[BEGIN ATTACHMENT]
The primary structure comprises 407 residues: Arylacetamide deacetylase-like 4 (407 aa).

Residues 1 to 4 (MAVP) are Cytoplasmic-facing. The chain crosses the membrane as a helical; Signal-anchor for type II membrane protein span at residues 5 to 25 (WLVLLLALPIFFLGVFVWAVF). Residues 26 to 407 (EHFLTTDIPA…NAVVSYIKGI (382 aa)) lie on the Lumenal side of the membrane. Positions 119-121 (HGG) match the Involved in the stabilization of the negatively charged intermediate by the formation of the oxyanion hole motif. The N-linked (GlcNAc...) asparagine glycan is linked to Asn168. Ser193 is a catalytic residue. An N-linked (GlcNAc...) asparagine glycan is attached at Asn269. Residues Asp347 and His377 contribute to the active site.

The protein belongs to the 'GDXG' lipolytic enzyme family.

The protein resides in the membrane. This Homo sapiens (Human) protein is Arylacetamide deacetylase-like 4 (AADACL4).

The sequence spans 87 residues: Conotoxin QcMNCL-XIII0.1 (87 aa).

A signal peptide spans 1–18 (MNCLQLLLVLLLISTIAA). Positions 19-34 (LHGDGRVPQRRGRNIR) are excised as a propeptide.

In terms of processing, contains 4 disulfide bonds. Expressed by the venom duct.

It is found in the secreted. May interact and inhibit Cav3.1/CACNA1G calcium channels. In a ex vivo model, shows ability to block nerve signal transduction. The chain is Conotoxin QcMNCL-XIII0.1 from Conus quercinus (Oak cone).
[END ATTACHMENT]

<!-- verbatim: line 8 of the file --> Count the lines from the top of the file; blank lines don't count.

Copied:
It is found in the secreted. May interact and inhibit Cav3.1/CACNA1G calcium channels. In a ex vivo model, shows ability to block nerve signal transduction. The chain is Conotoxin QcMNCL-XIII0.1 from Conus quercinus (Oak cone).